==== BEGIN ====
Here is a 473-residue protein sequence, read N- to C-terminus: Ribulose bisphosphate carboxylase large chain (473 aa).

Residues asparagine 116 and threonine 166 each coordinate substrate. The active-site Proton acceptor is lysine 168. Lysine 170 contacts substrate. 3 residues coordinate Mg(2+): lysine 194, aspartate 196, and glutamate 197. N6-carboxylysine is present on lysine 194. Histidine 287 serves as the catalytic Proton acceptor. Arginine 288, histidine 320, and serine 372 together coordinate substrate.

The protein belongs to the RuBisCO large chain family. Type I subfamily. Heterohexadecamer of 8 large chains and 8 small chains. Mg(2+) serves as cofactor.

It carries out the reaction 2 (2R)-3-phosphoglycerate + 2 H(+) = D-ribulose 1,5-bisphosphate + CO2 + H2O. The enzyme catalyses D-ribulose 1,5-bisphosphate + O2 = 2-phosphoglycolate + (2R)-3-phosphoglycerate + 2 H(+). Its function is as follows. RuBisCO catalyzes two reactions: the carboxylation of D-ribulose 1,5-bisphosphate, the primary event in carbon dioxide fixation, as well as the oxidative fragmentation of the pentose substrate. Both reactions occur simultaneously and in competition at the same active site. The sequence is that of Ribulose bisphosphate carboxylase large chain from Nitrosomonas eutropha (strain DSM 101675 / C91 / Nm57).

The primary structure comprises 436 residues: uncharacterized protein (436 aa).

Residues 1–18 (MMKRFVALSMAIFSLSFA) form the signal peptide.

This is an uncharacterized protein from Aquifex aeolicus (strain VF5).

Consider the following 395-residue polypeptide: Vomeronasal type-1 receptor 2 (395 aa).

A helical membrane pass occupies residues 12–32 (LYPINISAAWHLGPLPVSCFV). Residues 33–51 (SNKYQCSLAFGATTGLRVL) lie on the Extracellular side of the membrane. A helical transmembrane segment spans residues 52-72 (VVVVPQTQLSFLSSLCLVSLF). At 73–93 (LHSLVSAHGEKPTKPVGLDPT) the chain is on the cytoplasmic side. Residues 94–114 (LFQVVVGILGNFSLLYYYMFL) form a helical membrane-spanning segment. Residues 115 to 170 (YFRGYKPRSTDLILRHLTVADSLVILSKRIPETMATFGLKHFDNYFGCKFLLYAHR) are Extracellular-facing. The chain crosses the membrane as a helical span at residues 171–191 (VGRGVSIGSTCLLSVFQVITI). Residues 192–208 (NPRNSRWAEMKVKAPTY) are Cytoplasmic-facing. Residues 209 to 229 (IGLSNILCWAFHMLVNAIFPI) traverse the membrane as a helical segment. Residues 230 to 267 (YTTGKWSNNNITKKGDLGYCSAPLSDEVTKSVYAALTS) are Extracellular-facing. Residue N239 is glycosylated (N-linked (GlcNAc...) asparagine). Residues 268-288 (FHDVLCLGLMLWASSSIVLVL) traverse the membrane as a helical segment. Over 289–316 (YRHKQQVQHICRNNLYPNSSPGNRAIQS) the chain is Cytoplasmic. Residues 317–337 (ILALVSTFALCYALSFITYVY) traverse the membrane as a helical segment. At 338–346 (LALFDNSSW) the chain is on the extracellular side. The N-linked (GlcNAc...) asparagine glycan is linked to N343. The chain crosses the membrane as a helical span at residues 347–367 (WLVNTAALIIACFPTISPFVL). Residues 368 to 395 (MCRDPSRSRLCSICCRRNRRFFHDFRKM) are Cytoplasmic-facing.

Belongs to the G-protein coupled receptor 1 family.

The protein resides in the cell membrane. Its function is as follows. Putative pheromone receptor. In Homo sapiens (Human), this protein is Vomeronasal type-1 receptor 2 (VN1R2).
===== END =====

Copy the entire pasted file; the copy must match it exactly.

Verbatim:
Here is a 473-residue protein sequence, read N- to C-terminus: Ribulose bisphosphate carboxylase large chain (473 aa).

Residues asparagine 116 and threonine 166 each coordinate substrate. The active-site Proton acceptor is lysine 168. Lysine 170 contacts substrate. 3 residues coordinate Mg(2+): lysine 194, aspartate 196, and glutamate 197. N6-carboxylysine is present on lysine 194. Histidine 287 serves as the catalytic Proton acceptor. Arginine 288, histidine 320, and serine 372 together coordinate substrate.

The protein belongs to the RuBisCO large chain family. Type I subfamily. Heterohexadecamer of 8 large chains and 8 small chains. Mg(2+) serves as cofactor.

It carries out the reaction 2 (2R)-3-phosphoglycerate + 2 H(+) = D-ribulose 1,5-bisphosphate + CO2 + H2O. The enzyme catalyses D-ribulose 1,5-bisphosphate + O2 = 2-phosphoglycolate + (2R)-3-phosphoglycerate + 2 H(+). Its function is as follows. RuBisCO catalyzes two reactions: the carboxylation of D-ribulose 1,5-bisphosphate, the primary event in carbon dioxide fixation, as well as the oxidative fragmentation of the pentose substrate. Both reactions occur simultaneously and in competition at the same active site. The sequence is that of Ribulose bisphosphate carboxylase large chain from Nitrosomonas eutropha (strain DSM 101675 / C91 / Nm57).

The primary structure comprises 436 residues: uncharacterized protein (436 aa).

Residues 1–18 (MMKRFVALSMAIFSLSFA) form the signal peptide.

This is an uncharacterized protein from Aquifex aeolicus (strain VF5).

Consider the following 395-residue polypeptide: Vomeronasal type-1 receptor 2 (395 aa).

A helical membrane pass occupies residues 12–32 (LYPINISAAWHLGPLPVSCFV). Residues 33–51 (SNKYQCSLAFGATTGLRVL) lie on the Extracellular side of the membrane. A helical transmembrane segment spans residues 52-72 (VVVVPQTQLSFLSSLCLVSLF). At 73–93 (LHSLVSAHGEKPTKPVGLDPT) the chain is on the cytoplasmic side. Residues 94–114 (LFQVVVGILGNFSLLYYYMFL) form a helical membrane-spanning segment. Residues 115 to 170 (YFRGYKPRSTDLILRHLTVADSLVILSKRIPETMATFGLKHFDNYFGCKFLLYAHR) are Extracellular-facing. The chain crosses the membrane as a helical span at residues 171–191 (VGRGVSIGSTCLLSVFQVITI). Residues 192–208 (NPRNSRWAEMKVKAPTY) are Cytoplasmic-facing. Residues 209 to 229 (IGLSNILCWAFHMLVNAIFPI) traverse the membrane as a helical segment. Residues 230 to 267 (YTTGKWSNNNITKKGDLGYCSAPLSDEVTKSVYAALTS) are Extracellular-facing. Residue N239 is glycosylated (N-linked (GlcNAc...) asparagine). Residues 268-288 (FHDVLCLGLMLWASSSIVLVL) traverse the membrane as a helical segment. Over 289–316 (YRHKQQVQHICRNNLYPNSSPGNRAIQS) the chain is Cytoplasmic. Residues 317–337 (ILALVSTFALCYALSFITYVY) traverse the membrane as a helical segment. At 338–346 (LALFDNSSW) the chain is on the extracellular side. The N-linked (GlcNAc...) asparagine glycan is linked to N343. The chain crosses the membrane as a helical span at residues 347–367 (WLVNTAALIIACFPTISPFVL). Residues 368 to 395 (MCRDPSRSRLCSICCRRNRRFFHDFRKM) are Cytoplasmic-facing.

Belongs to the G-protein coupled receptor 1 family.

The protein resides in the cell membrane. Its function is as follows. Putative pheromone receptor. In Homo sapiens (Human), this protein is Vomeronasal type-1 receptor 2 (VN1R2).